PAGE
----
Tomorrow Morning Double CD
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On Eels’ ninth album, Mark ‘E’ Oliver Everett explores many of the themes that have long cropped up throughout his oeuvre, from loneliness through the idea of what it is to be happy – a loving relationship? Artistry? – to his lyrical staple of birds. Album highlight and first song proper here is entitled I’m a Hummingbird, and comes over like a loose cousin of his last record’s Little Bird, except that where Everett was formerly dejected and alone, here he casts himself the bird, “beautiful and free.” Over arcing strings he considers “all the seconds and the minutes… The years of my life,” declaring that “It was all worth it, to be here now”.
The general theme and idea of the whole thing is one of renewal, of the light that glimmered as End Times closed out, manifesting itself in something brilliant; a man finally content. But this rebirth is one communicated mainly through platitudes, of which This Is Where It Gets Good epitomises. Sitting at the heart of the record, Everett hammers home the song title, surmising that “the spirits come together,” before the funk riff the song is built out of takes centre-stage for four excruciatingly aimless minutes.
Yet Everett is on the upswing here – as he acknowledges on the sweet Spectacular Girl, “Some things just happen ‘cause they have to be”. After the bleak vision presented us on End Times (where he sang frankly of divorce against a backdrop of madness and apocalypse-mongering), it is a relief to hear him at ease with himself and the world surrounding. Straight off the bat, Tomorrow Morning is a more playful, relaxed listen than its predecessor. Indeed, Everett views this record as the conclusion of a trilogy which began with Hombre Lobo before descending into the misery present on End Times.
It’s not serenity that’s the problem on Tomorrow Morning though – it just feels slack in execution; like a series of vaguely pretty sketches or half thought-through ideas. It’s a palate-cleanser for sure, and whatever lies next for Everett, you have to hope it’s a little more emphatic than what’s on offer here.--James Skinner
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Top customer reviews
The production is clear and crisp and with my copy, there's a second CD, but like his last album, it's so short so why not make them available to everybody on a single album?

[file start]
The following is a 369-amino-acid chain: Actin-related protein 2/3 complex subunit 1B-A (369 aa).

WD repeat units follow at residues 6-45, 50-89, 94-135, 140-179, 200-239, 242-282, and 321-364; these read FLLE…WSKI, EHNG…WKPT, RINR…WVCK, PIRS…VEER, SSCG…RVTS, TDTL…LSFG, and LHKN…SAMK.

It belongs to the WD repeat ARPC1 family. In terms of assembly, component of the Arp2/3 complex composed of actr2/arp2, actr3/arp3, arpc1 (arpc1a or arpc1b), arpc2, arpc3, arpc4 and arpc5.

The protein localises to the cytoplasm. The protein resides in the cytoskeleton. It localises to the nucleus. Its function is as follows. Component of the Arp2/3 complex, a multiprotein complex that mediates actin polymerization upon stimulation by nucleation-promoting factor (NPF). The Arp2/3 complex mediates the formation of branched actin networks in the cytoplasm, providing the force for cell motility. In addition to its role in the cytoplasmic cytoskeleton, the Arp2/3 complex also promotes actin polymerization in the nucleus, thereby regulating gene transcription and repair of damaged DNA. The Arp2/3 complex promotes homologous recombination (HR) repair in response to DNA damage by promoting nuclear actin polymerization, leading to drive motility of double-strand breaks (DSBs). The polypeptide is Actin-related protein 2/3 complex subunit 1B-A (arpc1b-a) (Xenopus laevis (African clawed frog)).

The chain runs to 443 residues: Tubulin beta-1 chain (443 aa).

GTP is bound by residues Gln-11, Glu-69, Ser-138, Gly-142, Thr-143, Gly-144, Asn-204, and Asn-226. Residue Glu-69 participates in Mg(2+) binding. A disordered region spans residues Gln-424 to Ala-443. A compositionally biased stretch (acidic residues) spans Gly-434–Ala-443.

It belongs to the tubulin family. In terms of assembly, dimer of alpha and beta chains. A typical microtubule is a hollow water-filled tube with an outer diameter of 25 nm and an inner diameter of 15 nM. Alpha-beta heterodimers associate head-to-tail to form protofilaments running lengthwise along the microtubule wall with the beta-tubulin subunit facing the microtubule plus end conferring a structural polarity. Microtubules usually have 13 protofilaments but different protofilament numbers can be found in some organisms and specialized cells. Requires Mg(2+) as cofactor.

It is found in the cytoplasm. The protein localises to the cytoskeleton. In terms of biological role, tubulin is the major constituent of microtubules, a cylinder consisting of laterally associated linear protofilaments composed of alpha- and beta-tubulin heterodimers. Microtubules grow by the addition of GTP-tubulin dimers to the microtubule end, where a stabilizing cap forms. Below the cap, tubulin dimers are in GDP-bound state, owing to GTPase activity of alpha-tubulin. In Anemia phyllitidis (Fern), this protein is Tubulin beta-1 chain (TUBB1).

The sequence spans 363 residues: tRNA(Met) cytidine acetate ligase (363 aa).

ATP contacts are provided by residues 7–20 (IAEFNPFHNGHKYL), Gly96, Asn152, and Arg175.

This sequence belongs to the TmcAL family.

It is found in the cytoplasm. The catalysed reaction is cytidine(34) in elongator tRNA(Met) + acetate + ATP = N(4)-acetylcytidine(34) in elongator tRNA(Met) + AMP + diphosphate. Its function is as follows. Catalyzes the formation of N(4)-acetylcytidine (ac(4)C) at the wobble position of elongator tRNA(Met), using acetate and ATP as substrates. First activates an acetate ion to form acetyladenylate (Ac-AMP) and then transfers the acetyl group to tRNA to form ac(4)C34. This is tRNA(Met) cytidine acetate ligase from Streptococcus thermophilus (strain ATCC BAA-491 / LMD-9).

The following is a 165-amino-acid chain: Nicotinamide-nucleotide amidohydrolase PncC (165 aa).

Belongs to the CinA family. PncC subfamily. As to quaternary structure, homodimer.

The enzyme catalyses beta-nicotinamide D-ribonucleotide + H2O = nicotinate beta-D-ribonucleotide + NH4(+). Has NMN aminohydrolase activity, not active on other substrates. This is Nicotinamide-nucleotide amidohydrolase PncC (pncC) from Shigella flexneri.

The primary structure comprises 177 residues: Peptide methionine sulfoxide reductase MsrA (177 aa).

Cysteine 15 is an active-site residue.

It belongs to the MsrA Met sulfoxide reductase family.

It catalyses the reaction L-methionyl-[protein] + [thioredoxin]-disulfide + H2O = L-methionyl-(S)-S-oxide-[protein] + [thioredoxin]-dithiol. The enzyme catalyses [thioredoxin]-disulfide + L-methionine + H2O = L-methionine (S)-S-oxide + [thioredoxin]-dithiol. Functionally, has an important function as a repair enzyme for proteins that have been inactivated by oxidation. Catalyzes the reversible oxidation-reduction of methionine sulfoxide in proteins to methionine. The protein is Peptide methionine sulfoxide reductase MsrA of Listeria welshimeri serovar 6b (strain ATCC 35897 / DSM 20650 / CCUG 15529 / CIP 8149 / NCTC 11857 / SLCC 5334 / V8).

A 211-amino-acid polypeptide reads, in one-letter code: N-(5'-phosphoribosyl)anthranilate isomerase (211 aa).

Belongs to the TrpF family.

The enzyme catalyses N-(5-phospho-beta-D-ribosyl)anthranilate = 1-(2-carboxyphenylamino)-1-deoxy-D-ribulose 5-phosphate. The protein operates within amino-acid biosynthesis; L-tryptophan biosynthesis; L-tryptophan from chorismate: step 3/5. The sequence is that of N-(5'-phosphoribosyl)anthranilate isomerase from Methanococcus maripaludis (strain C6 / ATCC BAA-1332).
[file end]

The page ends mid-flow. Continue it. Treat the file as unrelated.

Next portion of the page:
"E" is going through a creative period at the moment with an album coming out every few months, but with the quality and variety that is being produced, I for one am not complaining.
The tempo rises on a few of the songs such as 'Baby Loves Me', which sounds like it could really be on 'Hombre Lobo' and the gospel-esque 'Looking Up'. The album is full of other great numbers, with wonderful instrumentation and heartfelt lyrics, my favourites of which are 'Spectacular Girl', the instrumental 'After The Earthquake', 'That's Not Her Way'and 'I Like The Way This Is Going' and finishes with the life affirming 'Mystery of Life' leaving on the optimistic note, 'No more sorrow and no more strife, always daylight following the night, good morning mystery of life'.
Finally a happy Eels album, showing that Mark Everett is in a good place at this moment. If you liked 'Hombre Lobo' and 'End Times'then this is a must have album!
Also worthwhile getting the excellent 4 track bonus EP, with the songs at the same level of quality as 14 song album.
This is not a cheerful album, although that's not to say it's a bad album. I would say that it definitely is about moving on and leaving oneself open to positive change, about letting go of grief and anger and on those grounds is a positive experience.
There's not much you can dance to, though, not even in the privacy of your own room.
Not one for new or casual Eels fans, and best enjoyed as the final part of the Hombre Lobo / End Times / Tomorrow Morning 'trilogy'.
The complete opposite is true for 'End Times', littered with gems and I'm struggling to find a track I don't like.
The 4 star rating for this is completely misrepresentative.
Anybody want to buy a second hand copy ?
N.B. If your new to Eels you're better off checking out 'Beautiful Freak', 'Souljacker', the aforementioned 'End Times' or (my personal favourite) 'Blinking Lights And Other Revelations'.Things the Grandchildren Should Know
It's "only" the third album in a row (since Hombre Lobo in 2009), but the atmosphere changes everytime.
We can reproch Eels to do the same thing over and over (it's not true by the way), but it works for the fans.
Note that the EP album within Tomorrow Morning is really great (more than the album imo).
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